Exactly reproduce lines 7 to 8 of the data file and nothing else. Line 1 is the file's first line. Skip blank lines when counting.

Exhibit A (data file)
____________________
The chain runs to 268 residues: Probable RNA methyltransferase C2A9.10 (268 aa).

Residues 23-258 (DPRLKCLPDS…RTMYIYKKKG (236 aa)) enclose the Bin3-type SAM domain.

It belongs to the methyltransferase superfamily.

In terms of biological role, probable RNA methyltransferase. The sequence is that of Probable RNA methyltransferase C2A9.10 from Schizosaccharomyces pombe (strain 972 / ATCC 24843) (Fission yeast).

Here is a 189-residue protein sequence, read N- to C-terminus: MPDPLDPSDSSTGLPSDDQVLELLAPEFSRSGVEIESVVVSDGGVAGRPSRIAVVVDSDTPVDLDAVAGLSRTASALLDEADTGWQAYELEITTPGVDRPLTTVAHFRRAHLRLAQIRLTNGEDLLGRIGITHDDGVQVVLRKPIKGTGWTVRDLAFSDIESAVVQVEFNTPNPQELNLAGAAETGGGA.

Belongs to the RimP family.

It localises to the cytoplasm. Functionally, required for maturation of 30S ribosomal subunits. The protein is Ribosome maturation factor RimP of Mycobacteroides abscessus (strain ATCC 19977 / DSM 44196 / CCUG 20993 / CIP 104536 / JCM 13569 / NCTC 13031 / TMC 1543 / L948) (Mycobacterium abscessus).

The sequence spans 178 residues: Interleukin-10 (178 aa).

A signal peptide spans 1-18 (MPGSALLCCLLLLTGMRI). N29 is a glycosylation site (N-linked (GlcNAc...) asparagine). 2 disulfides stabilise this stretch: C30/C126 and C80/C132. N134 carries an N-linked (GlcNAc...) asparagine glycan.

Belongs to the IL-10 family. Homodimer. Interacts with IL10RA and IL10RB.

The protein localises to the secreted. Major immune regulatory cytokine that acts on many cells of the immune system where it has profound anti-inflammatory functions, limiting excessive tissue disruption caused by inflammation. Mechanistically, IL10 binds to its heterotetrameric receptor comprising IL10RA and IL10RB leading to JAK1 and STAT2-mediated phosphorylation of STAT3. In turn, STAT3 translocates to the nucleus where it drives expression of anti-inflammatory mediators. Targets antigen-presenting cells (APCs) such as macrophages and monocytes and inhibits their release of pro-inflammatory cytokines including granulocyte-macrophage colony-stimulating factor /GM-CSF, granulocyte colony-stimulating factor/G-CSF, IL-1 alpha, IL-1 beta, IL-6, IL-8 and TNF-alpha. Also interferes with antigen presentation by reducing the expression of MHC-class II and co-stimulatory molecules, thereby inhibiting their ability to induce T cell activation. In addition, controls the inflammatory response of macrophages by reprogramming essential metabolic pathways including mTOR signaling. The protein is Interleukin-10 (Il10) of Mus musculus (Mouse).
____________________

It localises to the cytoplasm. Functionally, required for maturation of 30S ribosomal subunits. The protein is Ribosome maturation factor RimP of Mycobacteroides abscessus (strain ATCC 19977 / DSM 44196 / CCUG 20993 / CIP 104536 / JCM 13569 / NCTC 13031 / TMC 1543 / L948) (Mycobacterium abscessus).

The sequence spans 178 residues: Interleukin-10 (178 aa).